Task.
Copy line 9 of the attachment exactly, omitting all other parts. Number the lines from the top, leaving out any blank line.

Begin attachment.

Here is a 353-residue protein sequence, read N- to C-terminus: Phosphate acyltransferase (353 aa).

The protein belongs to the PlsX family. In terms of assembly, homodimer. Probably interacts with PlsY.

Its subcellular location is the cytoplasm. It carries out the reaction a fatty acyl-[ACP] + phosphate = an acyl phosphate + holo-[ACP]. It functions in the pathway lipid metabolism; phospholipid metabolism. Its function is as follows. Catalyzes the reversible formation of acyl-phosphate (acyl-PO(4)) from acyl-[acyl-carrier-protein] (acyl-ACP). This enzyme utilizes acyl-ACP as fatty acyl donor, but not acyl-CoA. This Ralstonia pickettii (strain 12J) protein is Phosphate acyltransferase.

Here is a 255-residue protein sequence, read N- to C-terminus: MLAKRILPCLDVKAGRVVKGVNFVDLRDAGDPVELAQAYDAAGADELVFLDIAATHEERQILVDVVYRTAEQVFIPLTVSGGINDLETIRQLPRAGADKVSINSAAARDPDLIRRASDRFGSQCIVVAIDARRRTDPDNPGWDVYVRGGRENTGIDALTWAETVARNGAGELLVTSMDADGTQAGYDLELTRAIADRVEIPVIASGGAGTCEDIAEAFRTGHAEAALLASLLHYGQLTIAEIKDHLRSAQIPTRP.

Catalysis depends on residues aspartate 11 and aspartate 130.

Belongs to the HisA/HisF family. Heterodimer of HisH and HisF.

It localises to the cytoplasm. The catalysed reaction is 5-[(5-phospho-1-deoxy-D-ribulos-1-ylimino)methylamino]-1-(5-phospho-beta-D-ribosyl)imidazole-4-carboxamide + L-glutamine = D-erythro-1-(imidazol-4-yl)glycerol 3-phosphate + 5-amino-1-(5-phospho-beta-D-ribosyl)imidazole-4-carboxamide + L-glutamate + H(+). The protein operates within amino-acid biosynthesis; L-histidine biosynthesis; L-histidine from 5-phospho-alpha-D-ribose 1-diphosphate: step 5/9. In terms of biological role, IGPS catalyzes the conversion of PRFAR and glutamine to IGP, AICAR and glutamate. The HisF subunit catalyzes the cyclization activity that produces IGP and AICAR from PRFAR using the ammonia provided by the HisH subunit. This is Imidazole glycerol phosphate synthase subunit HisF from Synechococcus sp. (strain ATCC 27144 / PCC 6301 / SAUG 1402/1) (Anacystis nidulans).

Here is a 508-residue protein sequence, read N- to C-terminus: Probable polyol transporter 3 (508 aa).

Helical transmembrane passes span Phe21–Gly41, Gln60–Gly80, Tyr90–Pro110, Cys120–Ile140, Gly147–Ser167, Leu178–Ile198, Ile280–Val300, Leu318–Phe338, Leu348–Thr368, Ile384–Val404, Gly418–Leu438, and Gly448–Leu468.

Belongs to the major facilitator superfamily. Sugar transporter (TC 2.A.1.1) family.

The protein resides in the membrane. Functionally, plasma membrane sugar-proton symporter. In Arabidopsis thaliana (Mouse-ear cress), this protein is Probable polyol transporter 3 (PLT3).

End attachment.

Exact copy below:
Helical transmembrane passes span Phe21–Gly41, Gln60–Gly80, Tyr90–Pro110, Cys120–Ile140, Gly147–Ser167, Leu178–Ile198, Ile280–Val300, Leu318–Phe338, Leu348–Thr368, Ile384–Val404, Gly418–Leu438, and Gly448–Leu468.